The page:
On Monday April 16, 2018, 14:00 - 15:30 Norman Bannenberg (University Duisburg-Essen) will present:
The Impact of Preventive Home Visits on Utilization, Costs, and Staffing of Home-Based and Nursing Home Care
Countries are struggling with the consequences of an ageing population in terms of increased demand for long-term care services. An important policy issue is to create a composition of services that restrains resource use without impacting negatively on health and well-being for the elderly. In this respect, to prevent or at least to delay nursing home admissions is crucial. Preventive home visits (PHV) are types of programs that have been introduced in several countries in different varieties. The purpose is to support autonomy and independence as well as preventing disability and nursing home admissions. Older people are visited by a nurse to assess the various aspects of their health condition followed by initiation of preventive measures. Previous studies show somewhat conflicting results regarding the effects of PHV on disability and composition of care services. This study contributes to the literature by exploiting a natural experiment that covers all Norwegian municipalities. Hence, the study is population-based and follows subjects over a long time period, which is important since both since public health interventions may not show immediate effect and also, the effect may decline over time. We predict that PHV will increase the use of home-based services and reduce the number of nursing home residents. The design allows for applying a difference-in-differences approach to study potentially causal effects of the PHV. Results indicate that the introduction of a PHV program leads to an increase in the use of home-based care of about 5 percentage points and a reduction of the share of people in nursing homes of about 3.5 percentage points. Several robustness checks support the findings. An important follow-up would be to study the implications in terms of social costs and older people’s physical and mental health conditions.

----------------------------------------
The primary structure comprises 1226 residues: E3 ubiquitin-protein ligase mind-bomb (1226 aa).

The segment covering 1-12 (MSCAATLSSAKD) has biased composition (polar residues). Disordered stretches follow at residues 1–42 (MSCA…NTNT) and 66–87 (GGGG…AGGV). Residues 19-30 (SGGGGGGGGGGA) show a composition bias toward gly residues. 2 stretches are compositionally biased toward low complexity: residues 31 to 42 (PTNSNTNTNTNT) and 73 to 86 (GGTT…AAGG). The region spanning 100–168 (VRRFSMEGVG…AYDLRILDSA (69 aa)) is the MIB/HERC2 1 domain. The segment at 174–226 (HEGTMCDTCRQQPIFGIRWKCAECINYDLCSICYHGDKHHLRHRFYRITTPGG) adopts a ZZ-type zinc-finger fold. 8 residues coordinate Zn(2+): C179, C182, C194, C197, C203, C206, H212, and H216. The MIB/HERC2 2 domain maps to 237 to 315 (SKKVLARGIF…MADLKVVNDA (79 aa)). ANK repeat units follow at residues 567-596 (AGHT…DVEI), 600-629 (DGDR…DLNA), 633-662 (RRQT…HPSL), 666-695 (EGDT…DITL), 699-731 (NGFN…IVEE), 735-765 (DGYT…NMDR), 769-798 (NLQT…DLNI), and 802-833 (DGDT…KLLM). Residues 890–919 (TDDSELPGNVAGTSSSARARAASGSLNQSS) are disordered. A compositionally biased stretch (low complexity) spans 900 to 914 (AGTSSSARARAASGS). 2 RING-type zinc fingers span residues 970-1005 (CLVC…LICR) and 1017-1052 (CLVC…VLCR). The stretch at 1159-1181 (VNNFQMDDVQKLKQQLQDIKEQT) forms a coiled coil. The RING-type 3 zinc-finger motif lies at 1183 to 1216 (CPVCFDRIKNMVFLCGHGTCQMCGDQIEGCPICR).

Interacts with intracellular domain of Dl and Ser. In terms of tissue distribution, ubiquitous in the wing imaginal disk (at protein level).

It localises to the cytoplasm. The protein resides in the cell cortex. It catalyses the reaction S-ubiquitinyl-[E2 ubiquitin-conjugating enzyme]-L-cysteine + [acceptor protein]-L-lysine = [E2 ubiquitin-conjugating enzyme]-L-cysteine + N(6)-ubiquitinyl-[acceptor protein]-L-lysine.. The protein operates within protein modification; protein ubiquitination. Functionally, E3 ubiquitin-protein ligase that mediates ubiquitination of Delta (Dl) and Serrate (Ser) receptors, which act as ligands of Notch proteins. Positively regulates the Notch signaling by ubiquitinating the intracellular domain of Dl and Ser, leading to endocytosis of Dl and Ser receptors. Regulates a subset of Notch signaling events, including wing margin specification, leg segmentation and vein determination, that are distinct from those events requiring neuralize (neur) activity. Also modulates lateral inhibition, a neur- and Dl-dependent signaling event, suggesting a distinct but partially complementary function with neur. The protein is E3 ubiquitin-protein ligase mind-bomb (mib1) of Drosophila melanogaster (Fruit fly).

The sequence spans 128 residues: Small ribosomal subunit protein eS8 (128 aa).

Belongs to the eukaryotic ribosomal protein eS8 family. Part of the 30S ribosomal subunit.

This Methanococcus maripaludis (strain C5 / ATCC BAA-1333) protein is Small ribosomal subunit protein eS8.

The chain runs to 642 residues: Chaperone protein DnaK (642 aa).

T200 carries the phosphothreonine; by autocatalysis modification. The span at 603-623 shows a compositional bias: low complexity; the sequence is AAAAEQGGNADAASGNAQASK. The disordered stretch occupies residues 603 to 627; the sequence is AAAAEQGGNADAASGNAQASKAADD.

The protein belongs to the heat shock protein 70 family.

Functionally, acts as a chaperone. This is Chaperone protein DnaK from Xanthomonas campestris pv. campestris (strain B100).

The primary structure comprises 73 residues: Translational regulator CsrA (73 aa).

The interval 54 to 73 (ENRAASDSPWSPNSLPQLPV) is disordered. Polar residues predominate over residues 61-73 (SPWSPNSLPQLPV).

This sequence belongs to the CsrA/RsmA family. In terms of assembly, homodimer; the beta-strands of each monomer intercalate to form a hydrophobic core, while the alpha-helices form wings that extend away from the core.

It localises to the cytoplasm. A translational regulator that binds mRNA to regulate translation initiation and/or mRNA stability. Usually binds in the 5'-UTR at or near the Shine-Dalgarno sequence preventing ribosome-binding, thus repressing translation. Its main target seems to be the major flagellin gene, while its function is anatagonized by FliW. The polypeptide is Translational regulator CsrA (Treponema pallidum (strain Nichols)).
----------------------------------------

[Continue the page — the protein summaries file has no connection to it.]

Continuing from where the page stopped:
Room: WST-C.02.12, Weststadttürme Berliner Platz 6-8, Essen.
Prospective payment systems incentivise providers to reduce production costs and adopt more efficient care pathways. When these incentives are insufficient or adoption is judged to be too slow, payers may decide to reimburse providers in excess of their production cost to accelerate adoption. The National Health Service in England introduced a pay-for-efficiency (P4E) policy in 2010 to reduce overnight hospital stays in favour of ambulatory care (i.e. day case surgery). For 32 conditions, hospitals now receive a higher DRG tariff for ambulatory care than for inpatient care, even though the marginal cost of production of ambulatory care is already lower. In this talk I will present results of a quasi-experimental evaluation of the P4E policy and discuss some of the methodological challenges in evaluating 32 different experiments as part of a single study.
Room: WST-C.02.12, Weststadttürme Berliner Platz 6-8, Essen
On Monday January 22, 2018, 14:00 - 15:30 Ieva Sriubaite (CINCH) will present:
Go your own way? The importance of environment in the formation of physician practice styles
Variations in regional health care expenditures are sometimes attributed to discretion in physician’s treatment decisions. It is less clear how such discretion translates into changes in quality of care. This paper contributes to the recent literature on provider practice styles by studying the extent to which treatment heterogeneity arise from physician and environment-specific factors, respectively, and relate this to changes in patient outcomes. We adapt an empirical approach similar to that of Molitor (2016), exploiting cardiologist migration across hospital regions in the US, and use administrative data on all coronary catheterization procedures performed in Swedish hospitals 2004-2015, together with detailed information on patients’ clinical health. Results indicate that cardiologists rapidly and strongly adapt their treatment style to the new environment after relocating. This effect appears to be mainly driven by peers. Furthermore, we find no indication that the changes in practice style have important effects on the quality of care.
Room: WST-C.02.11, Weststadttürme Berliner Platz 6-8, Essen